The emergence of the orthodox Muslim community in the nineteen sixties, although connected to a longer line of Islamic kinship, never threatened the market share maintained by the NOI. In the proto-Islamic and black nationalist communities, Islamic orthodoxy was detested because of its Arab cultural veneer. They criticized classical Islam as being uninformed of the African American condition and intolerant of African American culture. Salient black nationalist sensibilities within the NOI rejected classical Islam and the orthodox African America Muslim. They contend that beginning with in the eight century Arabs have remained interlopers in Africa, culturally hegemonic and ethnically insensitive to Africanity.
There are consistent and inconsistent patterns amongst Muslims of African descent in the western hemisphere. Beginning with agreement on the sacredness and wording of the Qur’an, Muslims differ on the practices of the last Prophet Muhammad, sallal-laliu alayhe wa sallam. There is accord on some prophetic traditions and the necessity of individual and collective salah, but there is no unanimous agreement on how to perform the salah. In spite of such cultural dissimilarities and theological incongruities, Islamic kinship prevails. Historically cultural diversity was the efficacy of the Islamic legacy, nevertheless in post-modernity, Islamic kinship revolving around the three fundamental concepts has not become a point of religious contention. Muslims of color are not historically dependent. In this regard, identity is not traced to how history is read but what motion, movement and migration mean to the contemporary Muslim.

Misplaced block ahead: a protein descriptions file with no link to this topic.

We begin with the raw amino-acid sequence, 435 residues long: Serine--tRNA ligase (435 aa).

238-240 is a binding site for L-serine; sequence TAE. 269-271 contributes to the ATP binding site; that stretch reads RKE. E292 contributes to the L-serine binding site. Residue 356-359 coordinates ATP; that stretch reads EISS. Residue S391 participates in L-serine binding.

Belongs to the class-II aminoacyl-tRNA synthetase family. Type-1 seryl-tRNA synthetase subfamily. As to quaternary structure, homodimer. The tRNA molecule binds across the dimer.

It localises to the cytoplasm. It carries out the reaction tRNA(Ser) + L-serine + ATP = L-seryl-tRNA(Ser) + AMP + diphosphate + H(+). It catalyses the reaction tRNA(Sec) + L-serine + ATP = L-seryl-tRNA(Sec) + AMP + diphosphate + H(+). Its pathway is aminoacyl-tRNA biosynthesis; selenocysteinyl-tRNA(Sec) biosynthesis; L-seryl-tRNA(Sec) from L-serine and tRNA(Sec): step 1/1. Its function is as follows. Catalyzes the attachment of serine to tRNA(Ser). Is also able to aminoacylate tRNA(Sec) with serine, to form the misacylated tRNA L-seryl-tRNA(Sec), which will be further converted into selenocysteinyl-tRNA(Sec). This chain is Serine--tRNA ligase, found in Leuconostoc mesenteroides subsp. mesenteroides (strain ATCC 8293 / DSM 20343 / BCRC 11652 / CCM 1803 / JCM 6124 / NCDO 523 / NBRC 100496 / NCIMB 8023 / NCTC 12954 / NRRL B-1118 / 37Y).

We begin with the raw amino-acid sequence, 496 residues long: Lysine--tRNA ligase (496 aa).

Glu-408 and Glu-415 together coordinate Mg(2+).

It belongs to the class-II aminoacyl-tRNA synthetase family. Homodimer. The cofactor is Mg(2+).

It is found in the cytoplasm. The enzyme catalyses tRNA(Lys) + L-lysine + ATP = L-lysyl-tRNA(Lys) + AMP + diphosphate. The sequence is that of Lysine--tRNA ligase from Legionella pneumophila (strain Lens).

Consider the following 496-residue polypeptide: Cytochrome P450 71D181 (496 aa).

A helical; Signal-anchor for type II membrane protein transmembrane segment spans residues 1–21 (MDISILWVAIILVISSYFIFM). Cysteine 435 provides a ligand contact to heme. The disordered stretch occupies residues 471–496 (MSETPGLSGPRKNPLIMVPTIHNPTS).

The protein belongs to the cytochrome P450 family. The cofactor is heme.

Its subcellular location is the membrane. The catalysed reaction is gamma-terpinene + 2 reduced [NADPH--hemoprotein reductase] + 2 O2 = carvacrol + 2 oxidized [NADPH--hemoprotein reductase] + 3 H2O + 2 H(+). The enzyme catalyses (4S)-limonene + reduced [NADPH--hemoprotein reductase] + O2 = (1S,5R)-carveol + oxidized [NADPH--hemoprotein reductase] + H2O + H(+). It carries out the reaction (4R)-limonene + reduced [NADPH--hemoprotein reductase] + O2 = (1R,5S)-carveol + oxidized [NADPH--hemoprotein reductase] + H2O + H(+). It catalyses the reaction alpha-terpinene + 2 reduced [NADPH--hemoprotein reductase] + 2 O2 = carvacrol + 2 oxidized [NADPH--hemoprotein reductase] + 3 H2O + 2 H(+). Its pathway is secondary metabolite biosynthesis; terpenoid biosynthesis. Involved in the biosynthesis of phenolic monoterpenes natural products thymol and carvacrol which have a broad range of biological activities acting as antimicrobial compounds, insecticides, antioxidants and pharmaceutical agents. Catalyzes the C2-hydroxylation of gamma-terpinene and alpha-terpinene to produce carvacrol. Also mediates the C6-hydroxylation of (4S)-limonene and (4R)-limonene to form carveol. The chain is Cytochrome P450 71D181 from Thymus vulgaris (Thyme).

Nonetheless the contemporary Muslim community, despite the irony of reading the same text, on a daily basis performing the same salah ritual, and experiencing in some fashion the impact of migration, has failed miserably to initiate any significant collective social movement involving the national American Muslim community.
The subtle but significant link between traditional Islam as motion, movement and migration and modernized Muslim because of motion is a significant contemporary distinction for the identity of Muslims occupying the African Diaspora. The lack of discourse between the two groups is indicative of the future perils of a divisive community with no agreed upon agenda. Patented self-conceptions and group impressions will determine new social challenges based upon new cultural identities as a means of understanding the state of the Islamic African Diaspora.
Article provided by Al Jumuah Magazine, a monthly Muslim lifestyle publication, which addresses the religious concerns of Muslim families across the world.